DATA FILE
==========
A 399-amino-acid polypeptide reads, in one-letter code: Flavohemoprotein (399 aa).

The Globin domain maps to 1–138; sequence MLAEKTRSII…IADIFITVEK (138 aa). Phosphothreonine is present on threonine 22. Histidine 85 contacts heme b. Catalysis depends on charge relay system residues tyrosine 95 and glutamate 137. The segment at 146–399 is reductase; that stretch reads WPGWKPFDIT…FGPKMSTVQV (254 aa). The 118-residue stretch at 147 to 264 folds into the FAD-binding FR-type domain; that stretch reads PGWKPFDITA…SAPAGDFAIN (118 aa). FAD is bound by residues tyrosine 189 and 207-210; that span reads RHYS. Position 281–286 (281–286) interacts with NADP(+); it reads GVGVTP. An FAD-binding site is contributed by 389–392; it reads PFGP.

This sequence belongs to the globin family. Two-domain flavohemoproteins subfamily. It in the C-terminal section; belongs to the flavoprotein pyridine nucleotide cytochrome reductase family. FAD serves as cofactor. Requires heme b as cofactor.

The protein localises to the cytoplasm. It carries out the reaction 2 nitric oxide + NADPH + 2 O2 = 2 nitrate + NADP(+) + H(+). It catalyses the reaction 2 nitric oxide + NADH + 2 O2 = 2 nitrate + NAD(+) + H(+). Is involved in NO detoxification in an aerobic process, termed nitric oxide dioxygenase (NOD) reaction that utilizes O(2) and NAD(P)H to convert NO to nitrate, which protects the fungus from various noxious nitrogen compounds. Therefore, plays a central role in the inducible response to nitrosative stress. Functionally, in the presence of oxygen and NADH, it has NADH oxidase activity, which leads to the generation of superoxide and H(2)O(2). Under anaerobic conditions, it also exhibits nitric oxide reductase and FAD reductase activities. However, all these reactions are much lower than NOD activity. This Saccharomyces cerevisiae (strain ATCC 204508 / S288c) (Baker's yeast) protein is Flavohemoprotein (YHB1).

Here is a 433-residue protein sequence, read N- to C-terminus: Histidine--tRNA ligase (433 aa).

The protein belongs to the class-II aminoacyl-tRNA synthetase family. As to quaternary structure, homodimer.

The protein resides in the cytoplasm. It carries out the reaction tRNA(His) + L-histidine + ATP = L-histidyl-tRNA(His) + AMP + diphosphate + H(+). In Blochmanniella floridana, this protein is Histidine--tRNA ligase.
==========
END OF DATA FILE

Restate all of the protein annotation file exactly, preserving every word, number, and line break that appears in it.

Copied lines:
A 399-amino-acid polypeptide reads, in one-letter code: Flavohemoprotein (399 aa).

The Globin domain maps to 1–138; sequence MLAEKTRSII…IADIFITVEK (138 aa). Phosphothreonine is present on threonine 22. Histidine 85 contacts heme b. Catalysis depends on charge relay system residues tyrosine 95 and glutamate 137. The segment at 146–399 is reductase; that stretch reads WPGWKPFDIT…FGPKMSTVQV (254 aa). The 118-residue stretch at 147 to 264 folds into the FAD-binding FR-type domain; that stretch reads PGWKPFDITA…SAPAGDFAIN (118 aa). FAD is bound by residues tyrosine 189 and 207-210; that span reads RHYS. Position 281–286 (281–286) interacts with NADP(+); it reads GVGVTP. An FAD-binding site is contributed by 389–392; it reads PFGP.

This sequence belongs to the globin family. Two-domain flavohemoproteins subfamily. It in the C-terminal section; belongs to the flavoprotein pyridine nucleotide cytochrome reductase family. FAD serves as cofactor. Requires heme b as cofactor.

The protein localises to the cytoplasm. It carries out the reaction 2 nitric oxide + NADPH + 2 O2 = 2 nitrate + NADP(+) + H(+). It catalyses the reaction 2 nitric oxide + NADH + 2 O2 = 2 nitrate + NAD(+) + H(+). Is involved in NO detoxification in an aerobic process, termed nitric oxide dioxygenase (NOD) reaction that utilizes O(2) and NAD(P)H to convert NO to nitrate, which protects the fungus from various noxious nitrogen compounds. Therefore, plays a central role in the inducible response to nitrosative stress. Functionally, in the presence of oxygen and NADH, it has NADH oxidase activity, which leads to the generation of superoxide and H(2)O(2). Under anaerobic conditions, it also exhibits nitric oxide reductase and FAD reductase activities. However, all these reactions are much lower than NOD activity. This Saccharomyces cerevisiae (strain ATCC 204508 / S288c) (Baker's yeast) protein is Flavohemoprotein (YHB1).

Here is a 433-residue protein sequence, read N- to C-terminus: Histidine--tRNA ligase (433 aa).

The protein belongs to the class-II aminoacyl-tRNA synthetase family. As to quaternary structure, homodimer.

The protein resides in the cytoplasm. It carries out the reaction tRNA(His) + L-histidine + ATP = L-histidyl-tRNA(His) + AMP + diphosphate + H(+). In Blochmanniella floridana, this protein is Histidine--tRNA ligase.